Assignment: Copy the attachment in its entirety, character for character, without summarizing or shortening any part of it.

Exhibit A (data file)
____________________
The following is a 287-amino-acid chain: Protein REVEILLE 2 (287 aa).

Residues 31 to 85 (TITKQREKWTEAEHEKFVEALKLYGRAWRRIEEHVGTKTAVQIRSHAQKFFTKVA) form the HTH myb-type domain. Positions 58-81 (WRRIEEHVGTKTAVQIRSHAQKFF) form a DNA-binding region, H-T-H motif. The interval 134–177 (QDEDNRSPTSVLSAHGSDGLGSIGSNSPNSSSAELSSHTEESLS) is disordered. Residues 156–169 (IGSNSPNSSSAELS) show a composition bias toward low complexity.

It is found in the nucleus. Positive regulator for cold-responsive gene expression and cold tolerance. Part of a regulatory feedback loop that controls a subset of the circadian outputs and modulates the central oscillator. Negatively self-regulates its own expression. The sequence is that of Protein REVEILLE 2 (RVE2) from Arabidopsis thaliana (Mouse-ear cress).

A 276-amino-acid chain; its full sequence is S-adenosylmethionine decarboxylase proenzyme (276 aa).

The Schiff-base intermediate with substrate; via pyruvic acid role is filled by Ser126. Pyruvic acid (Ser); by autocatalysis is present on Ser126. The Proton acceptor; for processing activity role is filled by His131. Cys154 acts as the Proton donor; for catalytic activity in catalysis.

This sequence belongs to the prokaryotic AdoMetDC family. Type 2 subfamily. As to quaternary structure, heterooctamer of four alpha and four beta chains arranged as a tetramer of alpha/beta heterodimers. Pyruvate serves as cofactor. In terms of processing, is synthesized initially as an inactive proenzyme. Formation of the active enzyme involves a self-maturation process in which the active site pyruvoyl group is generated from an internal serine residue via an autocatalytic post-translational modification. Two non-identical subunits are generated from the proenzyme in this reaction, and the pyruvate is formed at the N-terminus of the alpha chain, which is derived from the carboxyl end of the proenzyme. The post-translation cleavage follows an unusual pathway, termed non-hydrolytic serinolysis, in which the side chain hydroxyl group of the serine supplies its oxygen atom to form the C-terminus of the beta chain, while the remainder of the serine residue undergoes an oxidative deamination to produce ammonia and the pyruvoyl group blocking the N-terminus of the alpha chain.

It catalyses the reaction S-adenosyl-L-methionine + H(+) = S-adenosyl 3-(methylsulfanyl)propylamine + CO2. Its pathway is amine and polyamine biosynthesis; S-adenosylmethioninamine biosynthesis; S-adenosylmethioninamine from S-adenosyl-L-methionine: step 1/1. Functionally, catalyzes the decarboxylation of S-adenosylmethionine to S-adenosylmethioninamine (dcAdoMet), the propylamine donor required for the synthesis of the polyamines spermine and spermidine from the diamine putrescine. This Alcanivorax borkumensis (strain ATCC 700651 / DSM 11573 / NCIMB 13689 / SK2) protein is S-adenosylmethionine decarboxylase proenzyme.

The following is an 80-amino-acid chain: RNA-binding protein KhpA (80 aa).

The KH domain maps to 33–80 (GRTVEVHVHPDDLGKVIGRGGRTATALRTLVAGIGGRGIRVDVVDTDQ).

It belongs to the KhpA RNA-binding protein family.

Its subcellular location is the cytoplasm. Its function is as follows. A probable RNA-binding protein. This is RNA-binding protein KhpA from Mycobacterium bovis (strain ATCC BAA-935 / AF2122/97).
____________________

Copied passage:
The following is a 287-amino-acid chain: Protein REVEILLE 2 (287 aa).

Residues 31 to 85 (TITKQREKWTEAEHEKFVEALKLYGRAWRRIEEHVGTKTAVQIRSHAQKFFTKVA) form the HTH myb-type domain. Positions 58-81 (WRRIEEHVGTKTAVQIRSHAQKFF) form a DNA-binding region, H-T-H motif. The interval 134–177 (QDEDNRSPTSVLSAHGSDGLGSIGSNSPNSSSAELSSHTEESLS) is disordered. Residues 156–169 (IGSNSPNSSSAELS) show a composition bias toward low complexity.

It is found in the nucleus. Positive regulator for cold-responsive gene expression and cold tolerance. Part of a regulatory feedback loop that controls a subset of the circadian outputs and modulates the central oscillator. Negatively self-regulates its own expression. The sequence is that of Protein REVEILLE 2 (RVE2) from Arabidopsis thaliana (Mouse-ear cress).

A 276-amino-acid chain; its full sequence is S-adenosylmethionine decarboxylase proenzyme (276 aa).

The Schiff-base intermediate with substrate; via pyruvic acid role is filled by Ser126. Pyruvic acid (Ser); by autocatalysis is present on Ser126. The Proton acceptor; for processing activity role is filled by His131. Cys154 acts as the Proton donor; for catalytic activity in catalysis.

This sequence belongs to the prokaryotic AdoMetDC family. Type 2 subfamily. As to quaternary structure, heterooctamer of four alpha and four beta chains arranged as a tetramer of alpha/beta heterodimers. Pyruvate serves as cofactor. In terms of processing, is synthesized initially as an inactive proenzyme. Formation of the active enzyme involves a self-maturation process in which the active site pyruvoyl group is generated from an internal serine residue via an autocatalytic post-translational modification. Two non-identical subunits are generated from the proenzyme in this reaction, and the pyruvate is formed at the N-terminus of the alpha chain, which is derived from the carboxyl end of the proenzyme. The post-translation cleavage follows an unusual pathway, termed non-hydrolytic serinolysis, in which the side chain hydroxyl group of the serine supplies its oxygen atom to form the C-terminus of the beta chain, while the remainder of the serine residue undergoes an oxidative deamination to produce ammonia and the pyruvoyl group blocking the N-terminus of the alpha chain.

It catalyses the reaction S-adenosyl-L-methionine + H(+) = S-adenosyl 3-(methylsulfanyl)propylamine + CO2. Its pathway is amine and polyamine biosynthesis; S-adenosylmethioninamine biosynthesis; S-adenosylmethioninamine from S-adenosyl-L-methionine: step 1/1. Functionally, catalyzes the decarboxylation of S-adenosylmethionine to S-adenosylmethioninamine (dcAdoMet), the propylamine donor required for the synthesis of the polyamines spermine and spermidine from the diamine putrescine. This Alcanivorax borkumensis (strain ATCC 700651 / DSM 11573 / NCIMB 13689 / SK2) protein is S-adenosylmethionine decarboxylase proenzyme.

The following is an 80-amino-acid chain: RNA-binding protein KhpA (80 aa).

The KH domain maps to 33–80 (GRTVEVHVHPDDLGKVIGRGGRTATALRTLVAGIGGRGIRVDVVDTDQ).

It belongs to the KhpA RNA-binding protein family.

Its subcellular location is the cytoplasm. Its function is as follows. A probable RNA-binding protein. This is RNA-binding protein KhpA from Mycobacterium bovis (strain ATCC BAA-935 / AF2122/97).